How to Avoid Writing Device Drivers for Embedded Linux – Chris Simmonds, 2net

Writing device drivers is time consuming and error prone. The good news is that in most cases you don’t have to because Linux provides ready-made drivers for common types of interface. If you want to twiddle some GPIO pins, fade the brightness of an LED or read the temperature using a chip you got from Adafruit, it is all done for you. Well … almost all: you still have to write some user-space code to call the generic driver.

In this presentation I will give examples using three subsystems: GPIO, PWM and I2C. For each one I will show you how to write code to control hardware from the safe and simple environment of your application, written in C or C++ (bindings for other languages exist). If all goes well, there will be live demos of each category.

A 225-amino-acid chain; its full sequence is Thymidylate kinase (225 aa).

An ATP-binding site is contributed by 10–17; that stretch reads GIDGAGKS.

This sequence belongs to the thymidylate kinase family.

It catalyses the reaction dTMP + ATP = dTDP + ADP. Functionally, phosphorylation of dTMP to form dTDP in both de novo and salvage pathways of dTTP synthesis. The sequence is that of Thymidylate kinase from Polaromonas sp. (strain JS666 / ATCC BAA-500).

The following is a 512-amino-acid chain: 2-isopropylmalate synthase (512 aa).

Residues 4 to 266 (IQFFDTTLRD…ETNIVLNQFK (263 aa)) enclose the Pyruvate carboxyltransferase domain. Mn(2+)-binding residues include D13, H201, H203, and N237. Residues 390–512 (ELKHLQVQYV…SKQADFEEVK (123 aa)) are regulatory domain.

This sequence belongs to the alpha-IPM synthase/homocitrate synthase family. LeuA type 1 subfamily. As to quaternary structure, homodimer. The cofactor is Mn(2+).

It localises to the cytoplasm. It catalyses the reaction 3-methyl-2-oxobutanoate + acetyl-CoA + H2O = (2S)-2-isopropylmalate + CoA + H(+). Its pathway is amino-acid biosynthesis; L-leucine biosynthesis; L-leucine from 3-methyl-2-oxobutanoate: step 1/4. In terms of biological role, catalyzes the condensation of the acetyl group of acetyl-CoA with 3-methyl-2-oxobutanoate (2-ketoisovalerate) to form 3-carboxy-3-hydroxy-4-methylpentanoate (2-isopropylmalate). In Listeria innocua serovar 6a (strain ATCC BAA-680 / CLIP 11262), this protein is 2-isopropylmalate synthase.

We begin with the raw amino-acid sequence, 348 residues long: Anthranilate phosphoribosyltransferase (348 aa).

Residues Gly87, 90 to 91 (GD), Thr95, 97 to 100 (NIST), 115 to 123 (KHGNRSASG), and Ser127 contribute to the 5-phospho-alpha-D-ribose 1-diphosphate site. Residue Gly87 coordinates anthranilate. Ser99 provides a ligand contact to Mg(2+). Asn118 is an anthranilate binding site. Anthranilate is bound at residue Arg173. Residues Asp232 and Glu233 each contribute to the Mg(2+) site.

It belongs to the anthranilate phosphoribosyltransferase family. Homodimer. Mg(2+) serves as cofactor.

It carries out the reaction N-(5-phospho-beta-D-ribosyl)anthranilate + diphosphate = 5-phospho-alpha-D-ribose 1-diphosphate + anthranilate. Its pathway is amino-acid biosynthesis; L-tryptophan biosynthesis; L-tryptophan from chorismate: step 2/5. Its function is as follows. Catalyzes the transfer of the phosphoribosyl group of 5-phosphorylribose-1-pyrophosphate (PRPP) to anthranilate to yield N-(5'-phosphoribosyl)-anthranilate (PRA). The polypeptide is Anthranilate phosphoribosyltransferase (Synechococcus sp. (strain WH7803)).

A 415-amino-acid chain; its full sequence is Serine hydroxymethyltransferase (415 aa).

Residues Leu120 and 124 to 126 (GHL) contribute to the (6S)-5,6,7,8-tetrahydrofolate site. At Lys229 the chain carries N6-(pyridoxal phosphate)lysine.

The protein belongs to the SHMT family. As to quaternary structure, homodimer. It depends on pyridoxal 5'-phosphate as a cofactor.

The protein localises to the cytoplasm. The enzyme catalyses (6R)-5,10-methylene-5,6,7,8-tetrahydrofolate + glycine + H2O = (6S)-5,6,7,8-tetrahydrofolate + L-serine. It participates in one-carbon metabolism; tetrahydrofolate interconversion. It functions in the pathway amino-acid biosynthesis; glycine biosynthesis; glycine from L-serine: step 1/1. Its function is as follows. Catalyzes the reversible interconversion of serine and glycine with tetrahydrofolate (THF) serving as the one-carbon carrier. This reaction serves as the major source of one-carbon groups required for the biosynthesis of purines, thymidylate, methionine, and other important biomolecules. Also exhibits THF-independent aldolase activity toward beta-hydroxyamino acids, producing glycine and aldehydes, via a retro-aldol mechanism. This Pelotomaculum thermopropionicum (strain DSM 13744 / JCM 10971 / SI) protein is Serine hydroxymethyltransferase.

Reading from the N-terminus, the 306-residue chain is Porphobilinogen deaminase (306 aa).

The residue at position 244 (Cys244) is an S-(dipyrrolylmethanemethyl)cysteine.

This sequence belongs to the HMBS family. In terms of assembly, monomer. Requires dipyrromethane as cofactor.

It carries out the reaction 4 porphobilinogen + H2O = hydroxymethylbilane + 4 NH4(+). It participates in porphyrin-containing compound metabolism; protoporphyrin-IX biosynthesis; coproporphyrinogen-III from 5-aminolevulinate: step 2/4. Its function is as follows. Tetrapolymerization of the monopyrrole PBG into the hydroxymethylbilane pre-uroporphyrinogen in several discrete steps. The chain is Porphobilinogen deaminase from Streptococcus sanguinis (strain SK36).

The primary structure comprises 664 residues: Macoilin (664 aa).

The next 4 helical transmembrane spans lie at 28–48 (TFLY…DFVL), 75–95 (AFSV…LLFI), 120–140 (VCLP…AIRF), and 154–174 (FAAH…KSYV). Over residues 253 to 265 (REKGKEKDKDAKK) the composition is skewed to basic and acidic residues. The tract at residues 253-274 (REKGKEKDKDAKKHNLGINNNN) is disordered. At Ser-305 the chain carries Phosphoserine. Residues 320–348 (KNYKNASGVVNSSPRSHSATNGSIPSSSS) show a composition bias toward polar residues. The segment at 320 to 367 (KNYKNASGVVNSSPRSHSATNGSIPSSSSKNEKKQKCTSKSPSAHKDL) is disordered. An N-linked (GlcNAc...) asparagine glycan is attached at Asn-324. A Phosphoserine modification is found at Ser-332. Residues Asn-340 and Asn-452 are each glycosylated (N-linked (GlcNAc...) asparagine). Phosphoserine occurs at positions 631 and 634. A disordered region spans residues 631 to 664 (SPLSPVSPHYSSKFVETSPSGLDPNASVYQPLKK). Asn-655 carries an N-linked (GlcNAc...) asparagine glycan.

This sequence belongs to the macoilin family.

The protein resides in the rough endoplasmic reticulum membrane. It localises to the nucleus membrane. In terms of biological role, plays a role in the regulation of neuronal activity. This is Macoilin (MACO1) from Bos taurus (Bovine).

About Chris Simmonds
Chris Simmonds is a software consultant and trainer living in southern England. He has almost two decades of experience in designing and building open-source embedded systems. He is the founder and chief consultant at 2net Ltd, which provides professional training and mentoring services in embedded Linux, Linux device drivers, and Android platform development. He has trained engineers at many of the biggest companies in the embedded world. He is the author of the book “Mastering Embedded Linux Programming”, and is a frequent presenter at open source and embedded conferences, including the Embedded Linux Conference and Embedded World. You can see some of his work on the “Inner Penguin” blog at


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